We found no evidence of a temporal trend in hazard ratios between newly diagnosed atrial fibrillation and all cause mortality. The hazard ratios for non-cardiovascular death declined over time but no evidence of a temporal trend for cardiovascular death was found. Mortality associated with newly diagnosed atrial fibrillation remained high compared with individuals without atrial fibrillation, despite showing some improvements over the past 45 years. More than 10 years after a diagnosis of atrial fibrillation, individuals with atrial fibrillation lose about two years of life compared with matched referents.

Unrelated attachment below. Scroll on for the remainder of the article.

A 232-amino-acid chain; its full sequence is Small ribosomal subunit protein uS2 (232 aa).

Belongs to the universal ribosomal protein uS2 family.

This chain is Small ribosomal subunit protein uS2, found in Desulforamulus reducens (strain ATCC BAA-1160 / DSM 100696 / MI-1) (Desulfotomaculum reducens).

BMJ 2020; 370 doi: https://doi.org/10.1136/bmj.m2724 (Published 11 August 2020)
Cite this as: BMJ 2020;370:m2724
3 thoughts on “Trends in excess mortality associated with atrial fibrillation over 45 years (Framingham Heart Study)”
I was diagnosed in 2008. Now looking back I’m sure I had two episodes of it in the 1990s. Hoping those two years I lose will be in the way distant future!
There’s always the possibility you never lost those two years to begin with!
That would be very nice! It hasn’t acted up in years knock on wood.